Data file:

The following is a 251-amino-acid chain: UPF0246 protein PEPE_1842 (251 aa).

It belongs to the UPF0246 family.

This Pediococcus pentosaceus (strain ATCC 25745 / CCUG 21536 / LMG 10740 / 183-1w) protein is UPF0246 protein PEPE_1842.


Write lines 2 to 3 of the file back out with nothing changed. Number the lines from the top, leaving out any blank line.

It belongs to the UPF0246 family.

This Pediococcus pentosaceus (strain ATCC 25745 / CCUG 21536 / LMG 10740 / 183-1w) protein is UPF0246 protein PEPE_1842.